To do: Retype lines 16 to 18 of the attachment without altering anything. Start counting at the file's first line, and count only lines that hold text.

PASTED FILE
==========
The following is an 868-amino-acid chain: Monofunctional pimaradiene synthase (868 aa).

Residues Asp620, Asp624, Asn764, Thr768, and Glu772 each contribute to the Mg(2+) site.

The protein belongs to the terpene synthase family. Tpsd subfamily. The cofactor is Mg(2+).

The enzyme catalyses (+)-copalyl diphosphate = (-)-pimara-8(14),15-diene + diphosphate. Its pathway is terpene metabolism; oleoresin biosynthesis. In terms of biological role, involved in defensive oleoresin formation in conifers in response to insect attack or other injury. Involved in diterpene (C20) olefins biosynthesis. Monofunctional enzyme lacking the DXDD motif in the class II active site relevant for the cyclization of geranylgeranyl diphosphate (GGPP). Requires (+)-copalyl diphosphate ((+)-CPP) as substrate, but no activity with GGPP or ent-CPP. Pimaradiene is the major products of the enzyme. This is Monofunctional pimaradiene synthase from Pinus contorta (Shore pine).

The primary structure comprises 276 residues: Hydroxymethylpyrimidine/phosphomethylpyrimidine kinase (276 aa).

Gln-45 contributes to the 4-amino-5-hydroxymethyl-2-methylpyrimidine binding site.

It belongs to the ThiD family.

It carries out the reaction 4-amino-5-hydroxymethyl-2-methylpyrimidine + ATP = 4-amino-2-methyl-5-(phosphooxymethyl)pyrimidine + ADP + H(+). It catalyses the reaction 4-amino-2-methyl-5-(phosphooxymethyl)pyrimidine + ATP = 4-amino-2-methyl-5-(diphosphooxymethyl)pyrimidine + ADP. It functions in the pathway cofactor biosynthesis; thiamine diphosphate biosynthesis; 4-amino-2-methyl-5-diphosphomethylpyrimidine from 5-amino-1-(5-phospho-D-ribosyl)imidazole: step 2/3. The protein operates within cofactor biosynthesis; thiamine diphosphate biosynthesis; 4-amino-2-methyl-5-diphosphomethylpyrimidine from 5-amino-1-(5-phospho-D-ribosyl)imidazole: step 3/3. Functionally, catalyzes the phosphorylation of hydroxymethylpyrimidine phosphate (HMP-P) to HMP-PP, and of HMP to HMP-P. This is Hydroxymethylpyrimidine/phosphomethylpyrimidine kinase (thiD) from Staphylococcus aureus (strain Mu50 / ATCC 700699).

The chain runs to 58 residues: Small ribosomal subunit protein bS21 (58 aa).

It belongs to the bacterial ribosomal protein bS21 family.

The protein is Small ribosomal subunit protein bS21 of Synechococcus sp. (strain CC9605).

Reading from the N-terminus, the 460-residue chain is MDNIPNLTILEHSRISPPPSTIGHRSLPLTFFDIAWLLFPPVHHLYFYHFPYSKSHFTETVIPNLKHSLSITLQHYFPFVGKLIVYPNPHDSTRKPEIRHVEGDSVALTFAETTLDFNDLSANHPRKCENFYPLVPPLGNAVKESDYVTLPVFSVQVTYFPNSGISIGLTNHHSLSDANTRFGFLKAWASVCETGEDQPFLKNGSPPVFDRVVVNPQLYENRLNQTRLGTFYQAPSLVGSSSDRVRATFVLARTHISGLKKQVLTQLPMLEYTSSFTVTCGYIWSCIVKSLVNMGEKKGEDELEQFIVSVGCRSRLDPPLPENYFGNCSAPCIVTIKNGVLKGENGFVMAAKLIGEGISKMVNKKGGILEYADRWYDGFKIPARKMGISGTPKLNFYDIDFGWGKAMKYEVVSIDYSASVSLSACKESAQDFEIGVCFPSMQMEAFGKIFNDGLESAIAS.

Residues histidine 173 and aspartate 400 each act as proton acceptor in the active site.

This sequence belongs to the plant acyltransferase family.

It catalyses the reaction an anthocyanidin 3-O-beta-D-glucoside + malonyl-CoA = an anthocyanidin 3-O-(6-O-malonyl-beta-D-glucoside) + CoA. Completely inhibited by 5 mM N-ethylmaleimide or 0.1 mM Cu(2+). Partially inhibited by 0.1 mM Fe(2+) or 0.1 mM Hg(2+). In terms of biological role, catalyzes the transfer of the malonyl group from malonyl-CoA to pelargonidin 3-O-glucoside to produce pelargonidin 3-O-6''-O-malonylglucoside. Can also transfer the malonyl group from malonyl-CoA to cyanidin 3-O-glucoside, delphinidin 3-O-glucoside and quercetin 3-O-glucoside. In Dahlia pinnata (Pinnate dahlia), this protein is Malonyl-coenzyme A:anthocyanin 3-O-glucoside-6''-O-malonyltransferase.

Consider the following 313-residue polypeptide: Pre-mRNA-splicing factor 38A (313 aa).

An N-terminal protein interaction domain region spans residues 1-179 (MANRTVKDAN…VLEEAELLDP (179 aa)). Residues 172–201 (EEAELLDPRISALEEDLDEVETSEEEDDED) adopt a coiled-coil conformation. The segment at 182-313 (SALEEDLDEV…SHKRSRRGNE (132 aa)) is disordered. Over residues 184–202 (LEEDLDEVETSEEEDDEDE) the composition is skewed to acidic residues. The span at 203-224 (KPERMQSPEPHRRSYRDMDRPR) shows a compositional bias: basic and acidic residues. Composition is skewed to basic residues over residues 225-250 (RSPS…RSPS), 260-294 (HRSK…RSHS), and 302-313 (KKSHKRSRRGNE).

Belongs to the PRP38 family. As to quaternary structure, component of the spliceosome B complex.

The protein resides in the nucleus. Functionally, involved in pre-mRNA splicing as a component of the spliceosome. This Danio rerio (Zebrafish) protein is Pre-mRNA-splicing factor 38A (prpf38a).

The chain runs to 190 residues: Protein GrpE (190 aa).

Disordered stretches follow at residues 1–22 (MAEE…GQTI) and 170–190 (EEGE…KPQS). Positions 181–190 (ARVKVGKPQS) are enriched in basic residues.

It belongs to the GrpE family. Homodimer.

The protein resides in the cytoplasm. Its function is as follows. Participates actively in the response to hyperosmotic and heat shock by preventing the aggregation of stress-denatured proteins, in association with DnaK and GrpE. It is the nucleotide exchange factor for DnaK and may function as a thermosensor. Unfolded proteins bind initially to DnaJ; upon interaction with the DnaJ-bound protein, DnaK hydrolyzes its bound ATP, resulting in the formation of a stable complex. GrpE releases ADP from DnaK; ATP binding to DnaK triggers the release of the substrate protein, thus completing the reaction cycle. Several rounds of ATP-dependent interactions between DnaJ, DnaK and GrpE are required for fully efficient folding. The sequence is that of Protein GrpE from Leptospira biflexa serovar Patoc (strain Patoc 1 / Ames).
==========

Consider the following 313-residue polypeptide: Pre-mRNA-splicing factor 38A (313 aa).

An N-terminal protein interaction domain region spans residues 1-179 (MANRTVKDAN…VLEEAELLDP (179 aa)). Residues 172–201 (EEAELLDPRISALEEDLDEVETSEEEDDED) adopt a coiled-coil conformation. The segment at 182-313 (SALEEDLDEV…SHKRSRRGNE (132 aa)) is disordered. Over residues 184–202 (LEEDLDEVETSEEEDDEDE) the composition is skewed to acidic residues. The span at 203-224 (KPERMQSPEPHRRSYRDMDRPR) shows a compositional bias: basic and acidic residues. Composition is skewed to basic residues over residues 225-250 (RSPS…RSPS), 260-294 (HRSK…RSHS), and 302-313 (KKSHKRSRRGNE).

Belongs to the PRP38 family. As to quaternary structure, component of the spliceosome B complex.